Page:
The Richest Man in Babylon is a small book that sets out a nice narrative showing people how to build and protect wealth. There are two overlapping themes in the book “Seven Cures for a Lean Purse” and “Five laws of gold’. It is an old classic by George S. Clason from 1926 that helps to cement that idea that wealth should be grown from the inside first. We need to develop ourselves so that we become ‘worthy’ of the wealth we ultimately receive. The two themes can be summarised as the below.
- Pay yourself first. Save at least 10% of our income. No matter how small that 10% is in dollars and cents for you, no matter how hard it is, it is a great habit to save that 10%. Set up an automated payment to a different bank than you normally use. For many people, 10% may seem too much. If so, start with 3% or 5%. Build up to the 10% but start putting money away regularly. Remember changing our behaviours is a great place to start.
There are two reasons. First, for that ‘rainy day’ event (your car breaks down, COVID-19 hits and lock-down knocks your income sideways). The other reason is to build up a ‘war chest’ for the good opportunities that will start coming your way. It is very difficult to make use of the situations that could increase your investment, if you don’t have the money set aside to start with.
Why pay yourself first? Because most people pay all their expenses first and then try to save what is left. Most people (over 80% by some accounts) spend more than they earn, and so never save anything. Taking money for yourself first is a subtle shift in your behaviour. It is also a clear indication that you are taking control over your money.
- Live within your means. Spend on the necessities, yes. Also allocate some for your own pleasure. Our “monkey” brains need some reward every now and then, to keep us on track. The challenge is to do all this without spending more than 90% of your earnings (remember that you are paying you the first 10%).
Take a good look at your current spending habits. All they all ‘necessities’? If you are not within your 90%, what do you need to let go of right now? Most of the time, whatever you do without now you will not miss in the future anyway. Besides, by creating the correct habits now, your future financial position be more likely to support different purchase choices. Pain now, for gain in the future.
- Put your money to work. We’ve mentioned compound interest in other articles. Putting your money to work is using the power of the compound interest effect to grow your money. Your money works for you by growing with compound interest. This means though that you need to think about where you are investing your money. The returns that you make should be reinvested so that they can grow further. There is a difference between a term deposit bank account and a managed fund. Learn or ask a professional to explain the differences.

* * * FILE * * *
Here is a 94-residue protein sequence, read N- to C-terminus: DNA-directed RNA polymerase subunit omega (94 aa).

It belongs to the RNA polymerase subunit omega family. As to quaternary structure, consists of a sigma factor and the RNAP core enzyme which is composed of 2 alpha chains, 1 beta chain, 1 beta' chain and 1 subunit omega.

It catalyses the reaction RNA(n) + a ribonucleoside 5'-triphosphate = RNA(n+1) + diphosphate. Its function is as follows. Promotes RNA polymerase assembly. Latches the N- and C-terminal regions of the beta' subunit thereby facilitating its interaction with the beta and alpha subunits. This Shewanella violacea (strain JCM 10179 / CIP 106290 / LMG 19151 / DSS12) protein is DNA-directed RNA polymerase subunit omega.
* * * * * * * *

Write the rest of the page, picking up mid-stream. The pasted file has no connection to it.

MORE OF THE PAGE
- Keep your money safe. Invest and work in what you know. Avoid get-rich-quick schemes and speculation. Overnight successes take at least ten years to come to realisation. If you are not familiar with the business you are investing in, you may have trouble down the road. If in doubt, use skilled and professional help.
- Be a homeowner. Now I am a little cautious of this one. For many, the idea of home ownership is getting further and further out of reach. That said, if you are paying a large portion of your earnings on rent, then you may as well pay a mortgage so that you create your own asset. It’s a tough ask in the current property market. However, by employing the previous steps, opportunities will present themselves. One thing that home ownership does is drive people into a form of forced savings, albeit over 30-odd years.
- Insure your future income. We have covered the need for personal insurance in other articles. Be prepared for the unexpected. Something will come up, no one is immune to unexpected financial mishaps. If your income stopped tomorrow, how long could the family survive? Protect your income. This is a foundational principle in personal finance.
- Improve your skills to earn more. Invest in yourself. I’ve heard it said that you should invest 10% of your earnings into your own education, development and growth. Again, many people will be unable to do that. But think for a moment if you did upskill yourself, how might that improve your earning potential? Maybe you could develop yourself in your chosen career, or a new Maybe you want to learn more about investing and personal finance. Maybe you don’t understand much about KiwiSaver. Do you think it might make a difference if you knew more? For sure it would.
At the end of The Richest Man in Babylon, there is a comment about spending less or earning more. My experience is that earning more did not solve my problem of poor money behaviours. If you don’t learn the basics of how to control your spending, live within your means, and invest wisely, then earning more income will do you no good. You will just adjust your desires to match your new, higher income and still be stuck in the pay cheque-to-pay cheque cycle.
Make a change. You may surprise yourself.